Who will deliver my baby?
There are seven doctors in the UConn Health group and any of our doctors could deliver your baby. During your pregnancy, we suggest you take the opportunity to meet with all of us. See our team page for names and specialties.
On occasion, the high-risk obstetric doctors will cover deliveries. If any questions or concerns arise during your pregnancy, you might be asked to see a high-risk obstetrics doctor in the Maternal-Fetal Medicine (MFM) office. See our MFM doctors on our team page.
Where will I deliver my baby?
John Dempsey Hospital
263 Farmington Avenue
Farmington, CT 06030
Main phone: 860-679-2626
If you are instructed to go to the hospital during your pregnancy, you should go to UConn John Dempsey Hospital.
Locations and directions.
How often will I be seen for routine service?
In general, patients are seen as follows:
• Every 4-6 weeks from initial visit until 32 weeks.
• Every 2 weeks from 32-36 weeks.
• Every week after 36 weeks until delivery.
How many ultrasounds will I have?
One, two, or three ultrasounds are offered (depending on coverage/cost) as follows:
• Early first trimester to confirm due date.
• 11-13 weeks for first trimester screening test if you choose to have it.
• 18-20 weeks for anatomy scan (may find out gender if you choose and determine your baby’s position as we plan for delivery).
• If you have any complications during your pregnancy, you may have more ultrasounds as needed for further observation.
What if I need to be seen for non-routine complaints?
Many issues may come up during a pregnancy which may result in an office visit here or with your primary care doctor. If you have any questions or concerns related to your pregnancy, please call your provider at 860.679.2792.
If the problem is not due to pregnancy, you may be charged a co-pay where applicable. Check with your insurance carrier for problem visit co-pay costs.
How will my health insurance cover my prenatal care and delivery?
It’s always best to check with your insurance carrier about coverage and costs. Most insurance companies pay a “global” rate for maternity care and delivery which means the services you receive for uncomplicated care will be covered under this rate. If you normally have a co-pay, you would not be charged for this during the global period.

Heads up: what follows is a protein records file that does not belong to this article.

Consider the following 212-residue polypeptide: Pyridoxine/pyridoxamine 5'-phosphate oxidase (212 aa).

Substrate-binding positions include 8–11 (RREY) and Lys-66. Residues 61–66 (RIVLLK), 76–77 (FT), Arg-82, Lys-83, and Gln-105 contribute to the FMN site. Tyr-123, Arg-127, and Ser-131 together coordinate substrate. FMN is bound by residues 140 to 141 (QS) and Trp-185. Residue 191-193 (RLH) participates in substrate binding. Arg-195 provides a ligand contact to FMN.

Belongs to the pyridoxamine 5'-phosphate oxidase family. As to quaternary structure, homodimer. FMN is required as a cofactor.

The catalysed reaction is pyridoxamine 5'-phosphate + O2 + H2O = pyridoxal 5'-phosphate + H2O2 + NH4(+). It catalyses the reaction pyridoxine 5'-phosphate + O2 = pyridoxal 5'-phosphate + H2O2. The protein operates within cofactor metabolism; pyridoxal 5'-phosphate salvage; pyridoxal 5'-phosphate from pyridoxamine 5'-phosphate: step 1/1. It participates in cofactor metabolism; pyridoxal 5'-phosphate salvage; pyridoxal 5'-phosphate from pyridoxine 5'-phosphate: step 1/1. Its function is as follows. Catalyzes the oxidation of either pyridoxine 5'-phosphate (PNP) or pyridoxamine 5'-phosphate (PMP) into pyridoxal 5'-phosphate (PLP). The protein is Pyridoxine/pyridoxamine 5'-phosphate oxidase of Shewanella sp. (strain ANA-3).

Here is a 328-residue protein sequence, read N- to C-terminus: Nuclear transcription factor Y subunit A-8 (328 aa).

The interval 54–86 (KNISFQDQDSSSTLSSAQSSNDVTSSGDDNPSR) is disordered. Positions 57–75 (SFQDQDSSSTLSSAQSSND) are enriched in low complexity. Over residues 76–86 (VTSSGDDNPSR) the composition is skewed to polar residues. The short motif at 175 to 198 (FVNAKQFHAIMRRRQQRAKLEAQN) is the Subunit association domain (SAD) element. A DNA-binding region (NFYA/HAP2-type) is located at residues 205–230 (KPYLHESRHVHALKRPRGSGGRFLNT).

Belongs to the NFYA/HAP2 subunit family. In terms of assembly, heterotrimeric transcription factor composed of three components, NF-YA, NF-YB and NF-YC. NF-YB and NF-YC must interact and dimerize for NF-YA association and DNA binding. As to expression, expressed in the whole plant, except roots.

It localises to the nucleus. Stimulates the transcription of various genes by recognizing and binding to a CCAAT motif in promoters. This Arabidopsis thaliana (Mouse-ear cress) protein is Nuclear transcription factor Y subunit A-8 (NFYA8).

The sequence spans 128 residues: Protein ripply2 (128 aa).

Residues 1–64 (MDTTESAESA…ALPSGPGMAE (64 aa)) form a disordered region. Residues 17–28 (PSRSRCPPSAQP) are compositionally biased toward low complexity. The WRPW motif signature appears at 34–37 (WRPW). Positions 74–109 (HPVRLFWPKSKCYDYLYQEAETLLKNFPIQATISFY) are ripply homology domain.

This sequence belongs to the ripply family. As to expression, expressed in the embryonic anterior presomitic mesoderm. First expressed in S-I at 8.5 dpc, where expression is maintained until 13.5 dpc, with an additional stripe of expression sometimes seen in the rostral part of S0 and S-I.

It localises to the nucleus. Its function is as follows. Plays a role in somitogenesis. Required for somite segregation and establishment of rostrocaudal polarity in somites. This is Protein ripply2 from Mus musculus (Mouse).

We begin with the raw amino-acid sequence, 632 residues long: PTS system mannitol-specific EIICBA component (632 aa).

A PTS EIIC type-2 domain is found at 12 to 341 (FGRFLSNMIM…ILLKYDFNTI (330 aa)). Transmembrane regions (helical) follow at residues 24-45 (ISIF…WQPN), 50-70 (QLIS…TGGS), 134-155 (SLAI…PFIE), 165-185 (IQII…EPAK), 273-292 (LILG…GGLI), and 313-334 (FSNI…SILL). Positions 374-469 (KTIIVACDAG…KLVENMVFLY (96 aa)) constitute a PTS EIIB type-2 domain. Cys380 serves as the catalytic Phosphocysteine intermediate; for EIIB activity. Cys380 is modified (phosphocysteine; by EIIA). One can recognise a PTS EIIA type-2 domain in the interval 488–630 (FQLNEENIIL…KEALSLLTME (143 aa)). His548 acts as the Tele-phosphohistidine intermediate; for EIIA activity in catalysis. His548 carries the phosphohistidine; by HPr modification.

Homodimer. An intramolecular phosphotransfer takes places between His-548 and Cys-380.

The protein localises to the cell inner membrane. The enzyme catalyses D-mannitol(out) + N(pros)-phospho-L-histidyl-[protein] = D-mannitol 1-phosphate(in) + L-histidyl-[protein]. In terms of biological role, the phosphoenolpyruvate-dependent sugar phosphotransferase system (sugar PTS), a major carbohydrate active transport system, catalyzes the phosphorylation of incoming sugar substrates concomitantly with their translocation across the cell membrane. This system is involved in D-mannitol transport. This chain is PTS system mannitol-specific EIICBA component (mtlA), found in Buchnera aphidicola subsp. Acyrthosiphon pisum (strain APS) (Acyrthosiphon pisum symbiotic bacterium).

However, certain services may not fall under the description of global payment. These might include ultrasounds, non-stress tests, care complications, or care for non-pregnancy related problems such as a cold or the flu. These could generate co-pays. Be sure to check with your carrier for details.
If you change insurance plans during care, please let us know immediately. Present your new card at check-in and we will notify your new carrier and obtain a new precertification for your delivery.
What if during my pregnancy, I am unable to work due to medical concerns?
It is our hope that your pregnancy will progress normally. There may be a medical necessity for you to stop working during your pregnancy and be on bed rest. This could come up at any point in your pregnancy and would be discussed with you at an office visit. Should this occur, you would need to obtain paperwork from your employer for us to fill out and certify your disability. If you elect to stop working and do not meet the qualifications for medical disability, we will be unable to certify you for disability.
What over the counter medications are safe to take during my pregnancy?
See Safe Medications.
What foods are safe for me to eat during my pregnancy?
We know that although food safety is very important during pregnancy, it can also be very confusing. Therefore, we’ve put together a Food Safety for Moms-to-Be page for you to use as a resource and refer back to.
Why does my doctor recommend that I take folic acid during my pregnancy?
The March of Dimes explains that folic acid is a substance required by our bodies in small amounts for growth and general health. It helps your body make red blood cells that carry oxygen from your lungs to all parts of your body. Our bodies do not store very much folic acid so we need to have a regular fresh supply. Many foods contain folic acid, including spinach, sprouts, broccoli, green beans, peas, chickpeas, brown rice, kidney, liver and potatoes. Some people, for various reasons, many not receive enough from their diet alone so supplements are necessary as a lack of folic acid can lead to anemia. As you have a growing baby, it is very important that you are as health as possible through your pregnancy.
Also, if you take folic acid before and during early pregnancy, it can help prevent birth defects of the brain and spine called neural tube defects (called NTDs). Some studies show that it also may help prevent heart defects in a baby and birth defects in a baby’s mouth called cliff lip and palate.
The March of Dimes recommends that during pregnancy a mother should take a multivitamin that has 400 micrograms of folic acid in it every day. Please talk to your provider to find the right prenatal vitamin for you.